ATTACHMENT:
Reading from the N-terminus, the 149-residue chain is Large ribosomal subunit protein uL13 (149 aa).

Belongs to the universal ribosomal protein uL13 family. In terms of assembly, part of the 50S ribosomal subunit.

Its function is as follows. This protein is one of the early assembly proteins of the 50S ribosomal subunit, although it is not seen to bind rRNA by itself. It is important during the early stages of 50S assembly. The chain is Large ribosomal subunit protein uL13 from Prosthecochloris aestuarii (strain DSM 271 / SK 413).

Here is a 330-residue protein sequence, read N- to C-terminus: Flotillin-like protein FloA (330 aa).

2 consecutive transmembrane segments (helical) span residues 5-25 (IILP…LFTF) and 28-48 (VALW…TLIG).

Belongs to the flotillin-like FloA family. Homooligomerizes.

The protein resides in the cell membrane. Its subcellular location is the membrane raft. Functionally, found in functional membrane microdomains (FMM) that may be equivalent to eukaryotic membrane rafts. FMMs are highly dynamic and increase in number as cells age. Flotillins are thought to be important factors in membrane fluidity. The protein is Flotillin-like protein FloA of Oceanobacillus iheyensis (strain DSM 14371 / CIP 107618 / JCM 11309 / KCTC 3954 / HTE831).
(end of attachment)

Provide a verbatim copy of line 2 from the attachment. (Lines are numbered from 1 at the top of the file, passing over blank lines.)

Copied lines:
Belongs to the universal ribosomal protein uL13 family. In terms of assembly, part of the 50S ribosomal subunit.